The throwing group performed 10 pitches at 100% maximal intent with 10 seconds between each throw to “minimize the fatigue effect”. In reality, I think that pitchers get a bit more than 10 seconds, but this could be applicable if you’re just trying to quick pitch everyone!
However, this was only needed to collect accuracy data and average throwing velocity.
When the throwing group was going through the simulated game/throwing, 10 seconds were still kept between each pitch. The pitch count was totaled to 60 pitches.
The running group ran a 20-meter “beep test” until exhaustion.
What I do like about this study was the crossover design. Simply put, all participants did both the throwing and running protocols.
Immediately before and after whatever exercise they performed, they were asked to rate their perceived level of soreness in their throwing arm from 1-10. They were also asked to rate their level of perceived exertion using the Borg RPE scale (6-20).
But…what’s the difference between a 7 or an 8? A 7 and an 11?
Quick disclaimer: the Borg RPE scale is used for aerobic activity. Is throwing a baseball near maximal effort an aerobic activity? I will let you decide that answer here.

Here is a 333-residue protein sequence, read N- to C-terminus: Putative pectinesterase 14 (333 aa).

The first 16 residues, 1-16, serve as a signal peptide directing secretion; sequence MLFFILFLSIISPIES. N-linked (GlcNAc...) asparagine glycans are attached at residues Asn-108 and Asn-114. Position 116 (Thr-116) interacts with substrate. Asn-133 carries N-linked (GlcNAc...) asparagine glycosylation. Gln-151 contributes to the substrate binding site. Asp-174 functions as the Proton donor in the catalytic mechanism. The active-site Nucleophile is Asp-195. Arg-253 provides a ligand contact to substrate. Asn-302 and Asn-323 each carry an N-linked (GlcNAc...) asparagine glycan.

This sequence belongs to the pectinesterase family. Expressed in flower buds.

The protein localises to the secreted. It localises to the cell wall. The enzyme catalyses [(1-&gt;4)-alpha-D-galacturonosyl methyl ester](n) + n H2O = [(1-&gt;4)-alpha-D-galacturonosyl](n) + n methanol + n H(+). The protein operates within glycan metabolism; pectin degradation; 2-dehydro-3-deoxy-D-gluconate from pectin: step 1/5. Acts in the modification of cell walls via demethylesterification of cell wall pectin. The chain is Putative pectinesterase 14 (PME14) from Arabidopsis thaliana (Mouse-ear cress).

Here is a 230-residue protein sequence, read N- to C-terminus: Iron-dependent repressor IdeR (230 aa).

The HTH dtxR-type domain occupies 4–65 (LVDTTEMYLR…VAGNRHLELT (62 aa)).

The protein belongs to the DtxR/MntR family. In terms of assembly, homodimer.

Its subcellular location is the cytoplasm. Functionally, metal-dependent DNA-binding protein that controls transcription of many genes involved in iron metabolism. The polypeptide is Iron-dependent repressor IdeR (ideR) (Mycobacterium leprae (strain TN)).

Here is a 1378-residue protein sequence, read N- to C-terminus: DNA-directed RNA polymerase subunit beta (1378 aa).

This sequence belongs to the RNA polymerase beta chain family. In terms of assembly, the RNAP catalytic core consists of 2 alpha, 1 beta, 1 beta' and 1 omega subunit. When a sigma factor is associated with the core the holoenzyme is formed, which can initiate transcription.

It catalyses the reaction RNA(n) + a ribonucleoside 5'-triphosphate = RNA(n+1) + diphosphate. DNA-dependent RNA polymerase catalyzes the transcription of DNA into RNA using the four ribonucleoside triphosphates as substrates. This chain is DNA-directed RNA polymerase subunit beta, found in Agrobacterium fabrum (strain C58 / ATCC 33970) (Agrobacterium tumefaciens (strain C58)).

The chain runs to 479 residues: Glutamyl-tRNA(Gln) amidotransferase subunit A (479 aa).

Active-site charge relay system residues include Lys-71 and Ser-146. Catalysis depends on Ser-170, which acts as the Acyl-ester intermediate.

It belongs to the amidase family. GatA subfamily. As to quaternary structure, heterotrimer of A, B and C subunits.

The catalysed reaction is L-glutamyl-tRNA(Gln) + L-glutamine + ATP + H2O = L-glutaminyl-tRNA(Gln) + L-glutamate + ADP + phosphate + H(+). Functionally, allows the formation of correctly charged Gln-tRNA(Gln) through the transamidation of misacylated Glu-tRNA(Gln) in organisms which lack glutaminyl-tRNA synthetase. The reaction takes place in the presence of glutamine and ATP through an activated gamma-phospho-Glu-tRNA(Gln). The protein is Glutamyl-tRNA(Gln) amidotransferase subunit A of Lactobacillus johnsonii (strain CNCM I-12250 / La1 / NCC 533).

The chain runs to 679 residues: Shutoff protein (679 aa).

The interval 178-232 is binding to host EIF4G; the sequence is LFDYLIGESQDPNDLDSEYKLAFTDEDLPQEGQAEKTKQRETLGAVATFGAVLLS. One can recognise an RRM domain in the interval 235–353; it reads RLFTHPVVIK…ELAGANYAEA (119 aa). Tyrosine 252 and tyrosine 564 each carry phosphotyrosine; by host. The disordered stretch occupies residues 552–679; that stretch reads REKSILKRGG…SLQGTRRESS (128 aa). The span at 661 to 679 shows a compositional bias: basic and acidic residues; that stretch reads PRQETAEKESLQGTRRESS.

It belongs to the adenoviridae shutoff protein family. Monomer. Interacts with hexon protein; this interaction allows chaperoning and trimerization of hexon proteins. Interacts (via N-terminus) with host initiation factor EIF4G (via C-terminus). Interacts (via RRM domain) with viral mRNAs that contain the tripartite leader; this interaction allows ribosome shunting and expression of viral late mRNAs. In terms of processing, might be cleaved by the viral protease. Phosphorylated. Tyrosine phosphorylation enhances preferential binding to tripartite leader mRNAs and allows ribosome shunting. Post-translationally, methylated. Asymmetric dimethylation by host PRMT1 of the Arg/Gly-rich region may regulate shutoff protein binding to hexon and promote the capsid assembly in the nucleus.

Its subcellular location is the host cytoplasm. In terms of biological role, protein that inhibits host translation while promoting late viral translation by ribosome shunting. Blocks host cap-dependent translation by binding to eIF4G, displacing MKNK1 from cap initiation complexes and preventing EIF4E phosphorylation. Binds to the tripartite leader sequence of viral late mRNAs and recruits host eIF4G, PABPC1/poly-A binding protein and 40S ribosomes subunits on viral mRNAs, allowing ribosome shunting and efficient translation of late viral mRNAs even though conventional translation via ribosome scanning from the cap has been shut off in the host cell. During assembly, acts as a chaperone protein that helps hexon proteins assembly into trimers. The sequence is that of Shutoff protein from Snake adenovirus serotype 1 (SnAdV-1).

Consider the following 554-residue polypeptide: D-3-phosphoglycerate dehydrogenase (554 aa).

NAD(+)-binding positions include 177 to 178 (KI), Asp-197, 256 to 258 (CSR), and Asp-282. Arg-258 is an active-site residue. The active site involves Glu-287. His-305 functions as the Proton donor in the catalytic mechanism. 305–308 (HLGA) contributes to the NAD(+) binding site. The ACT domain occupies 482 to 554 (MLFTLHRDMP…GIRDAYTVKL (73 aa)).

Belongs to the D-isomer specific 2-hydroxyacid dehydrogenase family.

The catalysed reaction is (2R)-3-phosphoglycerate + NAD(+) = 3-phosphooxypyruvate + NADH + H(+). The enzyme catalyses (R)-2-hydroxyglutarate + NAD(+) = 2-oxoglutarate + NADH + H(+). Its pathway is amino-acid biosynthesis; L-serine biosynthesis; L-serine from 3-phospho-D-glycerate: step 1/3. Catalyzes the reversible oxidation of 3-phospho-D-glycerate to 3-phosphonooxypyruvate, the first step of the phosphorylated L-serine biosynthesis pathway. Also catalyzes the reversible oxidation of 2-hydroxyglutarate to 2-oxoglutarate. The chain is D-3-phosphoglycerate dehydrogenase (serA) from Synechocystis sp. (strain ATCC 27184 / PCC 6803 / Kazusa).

Mean throwing velocity was significantly reduced after the throwing and running protocols to a similar extent.
This result is particularly interesting because it goes to show how exhausting throwing can be. Especially with not a lot of rest in between pitches!
This also shows that throwing velocity itself is NOT the sole indicator of fatigue, since there was really no difference between the two protocols.
Throwing accuracy was significantly decreased after the throwing protocol, but not the running protocol. This makes sense because running does not require extensive use of the upper limb(s).
From a subjective measure, participants seemed to be more exhausted after the running protocol in comparison to the throwing protocol. Again, this makes sense because the running protocol was meant to put the participants in an exhausted state, hoping to find different results.